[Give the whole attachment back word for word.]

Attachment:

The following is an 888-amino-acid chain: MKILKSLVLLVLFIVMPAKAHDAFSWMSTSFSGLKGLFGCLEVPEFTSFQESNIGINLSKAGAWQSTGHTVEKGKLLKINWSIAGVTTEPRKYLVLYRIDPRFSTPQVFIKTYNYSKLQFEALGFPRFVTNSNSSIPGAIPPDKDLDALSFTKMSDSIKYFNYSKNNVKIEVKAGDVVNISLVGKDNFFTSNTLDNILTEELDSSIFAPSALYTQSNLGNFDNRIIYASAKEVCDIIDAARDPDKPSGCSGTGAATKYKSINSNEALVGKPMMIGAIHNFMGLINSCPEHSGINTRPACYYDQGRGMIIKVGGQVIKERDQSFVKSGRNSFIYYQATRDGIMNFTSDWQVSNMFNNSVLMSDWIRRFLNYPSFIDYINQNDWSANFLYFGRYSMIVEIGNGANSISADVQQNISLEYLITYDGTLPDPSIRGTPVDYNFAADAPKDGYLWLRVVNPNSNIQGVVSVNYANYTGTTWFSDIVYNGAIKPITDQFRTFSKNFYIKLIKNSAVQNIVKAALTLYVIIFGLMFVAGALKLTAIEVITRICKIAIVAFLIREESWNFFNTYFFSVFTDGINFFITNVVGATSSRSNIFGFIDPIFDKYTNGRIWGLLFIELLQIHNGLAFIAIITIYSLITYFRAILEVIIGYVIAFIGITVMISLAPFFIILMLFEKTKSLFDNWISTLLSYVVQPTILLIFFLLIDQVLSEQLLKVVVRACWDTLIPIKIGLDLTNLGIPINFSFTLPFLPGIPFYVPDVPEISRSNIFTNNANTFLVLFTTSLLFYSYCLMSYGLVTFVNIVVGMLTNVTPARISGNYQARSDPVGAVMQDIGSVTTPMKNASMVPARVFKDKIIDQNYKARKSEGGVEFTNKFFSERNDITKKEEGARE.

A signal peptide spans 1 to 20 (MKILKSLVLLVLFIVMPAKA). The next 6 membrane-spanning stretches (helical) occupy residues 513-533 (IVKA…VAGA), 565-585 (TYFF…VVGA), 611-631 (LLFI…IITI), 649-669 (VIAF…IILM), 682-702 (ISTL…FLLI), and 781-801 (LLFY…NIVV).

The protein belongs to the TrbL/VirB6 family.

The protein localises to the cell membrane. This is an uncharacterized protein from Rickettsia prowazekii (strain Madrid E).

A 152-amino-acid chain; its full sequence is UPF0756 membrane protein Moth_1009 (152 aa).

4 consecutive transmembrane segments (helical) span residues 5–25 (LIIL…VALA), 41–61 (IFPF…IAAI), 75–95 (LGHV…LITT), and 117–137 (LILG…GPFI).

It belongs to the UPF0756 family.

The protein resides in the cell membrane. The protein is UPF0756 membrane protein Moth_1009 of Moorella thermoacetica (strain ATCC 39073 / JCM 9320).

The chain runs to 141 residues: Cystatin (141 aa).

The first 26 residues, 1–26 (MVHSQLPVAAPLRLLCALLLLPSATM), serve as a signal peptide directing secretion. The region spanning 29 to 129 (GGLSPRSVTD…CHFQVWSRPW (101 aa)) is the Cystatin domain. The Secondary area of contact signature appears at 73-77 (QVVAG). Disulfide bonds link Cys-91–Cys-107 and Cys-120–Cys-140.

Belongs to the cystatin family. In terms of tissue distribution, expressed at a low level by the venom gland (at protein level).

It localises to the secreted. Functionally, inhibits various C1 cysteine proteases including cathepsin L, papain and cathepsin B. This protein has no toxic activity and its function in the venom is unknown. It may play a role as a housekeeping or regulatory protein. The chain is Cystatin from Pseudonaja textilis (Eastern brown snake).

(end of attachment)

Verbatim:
The following is an 888-amino-acid chain: MKILKSLVLLVLFIVMPAKAHDAFSWMSTSFSGLKGLFGCLEVPEFTSFQESNIGINLSKAGAWQSTGHTVEKGKLLKINWSIAGVTTEPRKYLVLYRIDPRFSTPQVFIKTYNYSKLQFEALGFPRFVTNSNSSIPGAIPPDKDLDALSFTKMSDSIKYFNYSKNNVKIEVKAGDVVNISLVGKDNFFTSNTLDNILTEELDSSIFAPSALYTQSNLGNFDNRIIYASAKEVCDIIDAARDPDKPSGCSGTGAATKYKSINSNEALVGKPMMIGAIHNFMGLINSCPEHSGINTRPACYYDQGRGMIIKVGGQVIKERDQSFVKSGRNSFIYYQATRDGIMNFTSDWQVSNMFNNSVLMSDWIRRFLNYPSFIDYINQNDWSANFLYFGRYSMIVEIGNGANSISADVQQNISLEYLITYDGTLPDPSIRGTPVDYNFAADAPKDGYLWLRVVNPNSNIQGVVSVNYANYTGTTWFSDIVYNGAIKPITDQFRTFSKNFYIKLIKNSAVQNIVKAALTLYVIIFGLMFVAGALKLTAIEVITRICKIAIVAFLIREESWNFFNTYFFSVFTDGINFFITNVVGATSSRSNIFGFIDPIFDKYTNGRIWGLLFIELLQIHNGLAFIAIITIYSLITYFRAILEVIIGYVIAFIGITVMISLAPFFIILMLFEKTKSLFDNWISTLLSYVVQPTILLIFFLLIDQVLSEQLLKVVVRACWDTLIPIKIGLDLTNLGIPINFSFTLPFLPGIPFYVPDVPEISRSNIFTNNANTFLVLFTTSLLFYSYCLMSYGLVTFVNIVVGMLTNVTPARISGNYQARSDPVGAVMQDIGSVTTPMKNASMVPARVFKDKIIDQNYKARKSEGGVEFTNKFFSERNDITKKEEGARE.

A signal peptide spans 1 to 20 (MKILKSLVLLVLFIVMPAKA). The next 6 membrane-spanning stretches (helical) occupy residues 513-533 (IVKA…VAGA), 565-585 (TYFF…VVGA), 611-631 (LLFI…IITI), 649-669 (VIAF…IILM), 682-702 (ISTL…FLLI), and 781-801 (LLFY…NIVV).

The protein belongs to the TrbL/VirB6 family.

The protein localises to the cell membrane. This is an uncharacterized protein from Rickettsia prowazekii (strain Madrid E).

A 152-amino-acid chain; its full sequence is UPF0756 membrane protein Moth_1009 (152 aa).

4 consecutive transmembrane segments (helical) span residues 5–25 (LIIL…VALA), 41–61 (IFPF…IAAI), 75–95 (LGHV…LITT), and 117–137 (LILG…GPFI).

It belongs to the UPF0756 family.

The protein resides in the cell membrane. The protein is UPF0756 membrane protein Moth_1009 of Moorella thermoacetica (strain ATCC 39073 / JCM 9320).

The chain runs to 141 residues: Cystatin (141 aa).

The first 26 residues, 1–26 (MVHSQLPVAAPLRLLCALLLLPSATM), serve as a signal peptide directing secretion. The region spanning 29 to 129 (GGLSPRSVTD…CHFQVWSRPW (101 aa)) is the Cystatin domain. The Secondary area of contact signature appears at 73-77 (QVVAG). Disulfide bonds link Cys-91–Cys-107 and Cys-120–Cys-140.

Belongs to the cystatin family. In terms of tissue distribution, expressed at a low level by the venom gland (at protein level).

It localises to the secreted. Functionally, inhibits various C1 cysteine proteases including cathepsin L, papain and cathepsin B. This protein has no toxic activity and its function in the venom is unknown. It may play a role as a housekeeping or regulatory protein. The chain is Cystatin from Pseudonaja textilis (Eastern brown snake).